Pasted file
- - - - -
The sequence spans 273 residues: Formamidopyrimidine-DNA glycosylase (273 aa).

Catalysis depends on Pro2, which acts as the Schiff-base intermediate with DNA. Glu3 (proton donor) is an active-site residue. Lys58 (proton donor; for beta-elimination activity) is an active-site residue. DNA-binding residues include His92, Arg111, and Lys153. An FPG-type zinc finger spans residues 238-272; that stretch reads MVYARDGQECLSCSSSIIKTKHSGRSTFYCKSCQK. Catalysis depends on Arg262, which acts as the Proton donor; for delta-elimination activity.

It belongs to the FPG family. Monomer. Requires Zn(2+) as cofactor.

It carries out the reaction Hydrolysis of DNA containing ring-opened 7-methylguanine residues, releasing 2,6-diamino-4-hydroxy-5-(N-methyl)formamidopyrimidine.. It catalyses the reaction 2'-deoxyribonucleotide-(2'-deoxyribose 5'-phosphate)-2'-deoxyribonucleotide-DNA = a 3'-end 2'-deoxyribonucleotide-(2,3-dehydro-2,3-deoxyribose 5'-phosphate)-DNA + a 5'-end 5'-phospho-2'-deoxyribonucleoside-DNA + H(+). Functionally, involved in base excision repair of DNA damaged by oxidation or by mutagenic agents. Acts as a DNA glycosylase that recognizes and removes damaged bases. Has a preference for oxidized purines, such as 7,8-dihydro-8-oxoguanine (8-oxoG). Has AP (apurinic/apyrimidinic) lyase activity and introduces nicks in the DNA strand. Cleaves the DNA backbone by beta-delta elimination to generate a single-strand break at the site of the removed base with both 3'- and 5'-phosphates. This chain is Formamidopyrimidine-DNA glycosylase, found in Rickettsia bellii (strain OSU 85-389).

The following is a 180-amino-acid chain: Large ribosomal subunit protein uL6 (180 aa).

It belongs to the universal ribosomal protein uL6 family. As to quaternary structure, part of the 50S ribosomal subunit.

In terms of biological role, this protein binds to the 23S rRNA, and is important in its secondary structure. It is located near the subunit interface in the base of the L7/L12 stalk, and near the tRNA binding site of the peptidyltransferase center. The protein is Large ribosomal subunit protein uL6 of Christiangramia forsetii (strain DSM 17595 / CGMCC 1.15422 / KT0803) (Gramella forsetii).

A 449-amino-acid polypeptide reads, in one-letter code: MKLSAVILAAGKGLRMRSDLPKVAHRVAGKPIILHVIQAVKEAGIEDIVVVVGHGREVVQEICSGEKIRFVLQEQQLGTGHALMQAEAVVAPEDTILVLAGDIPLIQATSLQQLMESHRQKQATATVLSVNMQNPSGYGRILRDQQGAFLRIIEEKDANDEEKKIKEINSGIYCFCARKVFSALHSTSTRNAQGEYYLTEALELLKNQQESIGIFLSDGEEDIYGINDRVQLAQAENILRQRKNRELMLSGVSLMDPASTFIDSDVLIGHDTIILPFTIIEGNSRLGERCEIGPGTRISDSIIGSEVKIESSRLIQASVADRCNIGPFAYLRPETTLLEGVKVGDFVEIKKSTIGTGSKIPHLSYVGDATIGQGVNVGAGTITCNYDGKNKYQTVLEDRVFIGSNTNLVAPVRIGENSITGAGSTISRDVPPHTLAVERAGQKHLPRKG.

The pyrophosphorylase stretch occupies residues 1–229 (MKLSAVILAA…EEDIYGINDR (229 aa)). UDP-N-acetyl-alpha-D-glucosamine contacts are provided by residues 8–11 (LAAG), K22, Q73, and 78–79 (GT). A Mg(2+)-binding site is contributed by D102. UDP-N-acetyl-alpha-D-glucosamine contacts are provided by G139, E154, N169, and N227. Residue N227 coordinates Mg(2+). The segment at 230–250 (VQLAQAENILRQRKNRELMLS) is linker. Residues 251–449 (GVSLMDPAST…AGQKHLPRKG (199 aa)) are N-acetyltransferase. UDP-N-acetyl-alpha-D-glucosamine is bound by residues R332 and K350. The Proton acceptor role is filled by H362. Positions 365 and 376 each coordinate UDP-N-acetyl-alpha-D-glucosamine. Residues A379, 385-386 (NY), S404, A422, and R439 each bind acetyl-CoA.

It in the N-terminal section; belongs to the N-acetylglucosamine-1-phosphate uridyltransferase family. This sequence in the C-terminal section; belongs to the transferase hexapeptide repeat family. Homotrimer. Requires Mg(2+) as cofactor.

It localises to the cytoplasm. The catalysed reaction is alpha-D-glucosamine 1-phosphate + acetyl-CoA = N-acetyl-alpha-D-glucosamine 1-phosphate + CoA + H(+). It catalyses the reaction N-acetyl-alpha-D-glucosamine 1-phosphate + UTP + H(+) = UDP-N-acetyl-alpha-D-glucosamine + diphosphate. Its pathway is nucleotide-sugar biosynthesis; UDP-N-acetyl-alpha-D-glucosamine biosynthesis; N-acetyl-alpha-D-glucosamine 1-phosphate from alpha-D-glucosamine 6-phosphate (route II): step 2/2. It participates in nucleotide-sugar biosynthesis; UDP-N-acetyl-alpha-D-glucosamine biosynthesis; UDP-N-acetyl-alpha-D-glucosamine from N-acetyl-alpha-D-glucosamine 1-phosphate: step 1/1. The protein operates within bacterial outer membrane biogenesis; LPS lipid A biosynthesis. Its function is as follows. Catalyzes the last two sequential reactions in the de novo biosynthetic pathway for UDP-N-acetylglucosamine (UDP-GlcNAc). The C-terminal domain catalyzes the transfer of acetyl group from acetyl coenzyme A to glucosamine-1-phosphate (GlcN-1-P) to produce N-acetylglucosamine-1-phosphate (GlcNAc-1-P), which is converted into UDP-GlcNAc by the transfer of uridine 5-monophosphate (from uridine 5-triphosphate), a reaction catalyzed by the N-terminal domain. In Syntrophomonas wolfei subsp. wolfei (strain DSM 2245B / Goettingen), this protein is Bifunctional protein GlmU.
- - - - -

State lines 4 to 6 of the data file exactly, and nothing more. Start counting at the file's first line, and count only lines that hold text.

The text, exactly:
It carries out the reaction Hydrolysis of DNA containing ring-opened 7-methylguanine residues, releasing 2,6-diamino-4-hydroxy-5-(N-methyl)formamidopyrimidine.. It catalyses the reaction 2'-deoxyribonucleotide-(2'-deoxyribose 5'-phosphate)-2'-deoxyribonucleotide-DNA = a 3'-end 2'-deoxyribonucleotide-(2,3-dehydro-2,3-deoxyribose 5'-phosphate)-DNA + a 5'-end 5'-phospho-2'-deoxyribonucleoside-DNA + H(+). Functionally, involved in base excision repair of DNA damaged by oxidation or by mutagenic agents. Acts as a DNA glycosylase that recognizes and removes damaged bases. Has a preference for oxidized purines, such as 7,8-dihydro-8-oxoguanine (8-oxoG). Has AP (apurinic/apyrimidinic) lyase activity and introduces nicks in the DNA strand. Cleaves the DNA backbone by beta-delta elimination to generate a single-strand break at the site of the removed base with both 3'- and 5'-phosphates. This chain is Formamidopyrimidine-DNA glycosylase, found in Rickettsia bellii (strain OSU 85-389).

The following is a 180-amino-acid chain: Large ribosomal subunit protein uL6 (180 aa).

It belongs to the universal ribosomal protein uL6 family. As to quaternary structure, part of the 50S ribosomal subunit.